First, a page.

Hackers accessed Tesla’s AWS access credentials by penetrating a non-password protected Kubernetes software container. The hackers then used the Kubernetes container to mine for cryptocurrencies, for an as of yet unknown amount of time.
RedLock’s CSI team exposed a similar hack of AWS for Bitcoin (BTC) mining purposes at companies Aviva and Gemaltо in October of last year. These companies, like Tesla, did not have passwords for their admin consoles.
The Tesla hack was well disguised--the hackers didn’t use an already-known mining pool, but instead put in their own mining pool software than connected the malicious script to an “unlisted” endpoint, complicating the ability to detect any suspicious activity.
The hackers also kept their CPU usage low to prevent being spotted, and hid the mining pool’s IP address behind free content delivery network CloudFlare, RedLock reports.
Tesla had already made the news last year for an innovative way to use their technologies to mine Bitcoin in a way completely unintended by the company. In December 2017, the owner of a Tesla S electric car reported that he had been mining Bitcoin with his car’s supercharger, placing a mining rig in the trunk.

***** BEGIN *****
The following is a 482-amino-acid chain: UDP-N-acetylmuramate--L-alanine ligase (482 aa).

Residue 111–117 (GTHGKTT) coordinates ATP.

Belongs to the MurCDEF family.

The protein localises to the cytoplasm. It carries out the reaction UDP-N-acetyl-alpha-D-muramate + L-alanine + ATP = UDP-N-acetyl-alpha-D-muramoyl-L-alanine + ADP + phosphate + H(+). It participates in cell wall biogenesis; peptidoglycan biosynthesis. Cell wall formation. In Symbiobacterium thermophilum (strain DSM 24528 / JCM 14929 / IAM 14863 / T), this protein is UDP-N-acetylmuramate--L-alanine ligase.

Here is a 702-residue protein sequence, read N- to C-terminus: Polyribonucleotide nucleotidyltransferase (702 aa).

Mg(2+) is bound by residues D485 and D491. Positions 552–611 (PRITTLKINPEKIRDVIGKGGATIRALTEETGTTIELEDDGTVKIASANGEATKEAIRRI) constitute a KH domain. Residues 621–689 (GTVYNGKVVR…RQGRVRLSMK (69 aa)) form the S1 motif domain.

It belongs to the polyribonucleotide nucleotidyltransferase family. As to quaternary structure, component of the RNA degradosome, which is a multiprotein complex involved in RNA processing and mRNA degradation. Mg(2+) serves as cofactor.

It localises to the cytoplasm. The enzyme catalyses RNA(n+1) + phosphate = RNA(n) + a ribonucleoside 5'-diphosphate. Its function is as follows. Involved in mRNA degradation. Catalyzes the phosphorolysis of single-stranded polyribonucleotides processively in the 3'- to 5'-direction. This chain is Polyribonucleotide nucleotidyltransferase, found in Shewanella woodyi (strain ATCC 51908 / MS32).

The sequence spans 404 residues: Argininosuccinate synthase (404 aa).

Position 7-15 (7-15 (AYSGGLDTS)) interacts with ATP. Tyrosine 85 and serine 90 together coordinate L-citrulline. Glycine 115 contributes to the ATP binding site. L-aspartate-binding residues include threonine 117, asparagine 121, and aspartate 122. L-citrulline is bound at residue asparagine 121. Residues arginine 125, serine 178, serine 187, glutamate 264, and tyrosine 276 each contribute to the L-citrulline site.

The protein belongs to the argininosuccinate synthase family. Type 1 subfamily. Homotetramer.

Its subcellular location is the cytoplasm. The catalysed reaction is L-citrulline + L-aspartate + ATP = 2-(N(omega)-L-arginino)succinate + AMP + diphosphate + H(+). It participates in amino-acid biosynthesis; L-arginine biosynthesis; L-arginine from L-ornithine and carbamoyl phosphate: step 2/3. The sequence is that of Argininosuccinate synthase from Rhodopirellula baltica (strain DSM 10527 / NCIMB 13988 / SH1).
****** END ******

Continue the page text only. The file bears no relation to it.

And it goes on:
RedLock’s blog post detailing the hack, titled, “Lessons from the Cryptojacking Attack at Tesla,” ends with suggestions to companies to prevent similar cryptojacking incidents in the future, namely monitoring configurations, network traffic, and suspicious user behavior.
And, as TechCruch adds, “at least [using] a password.”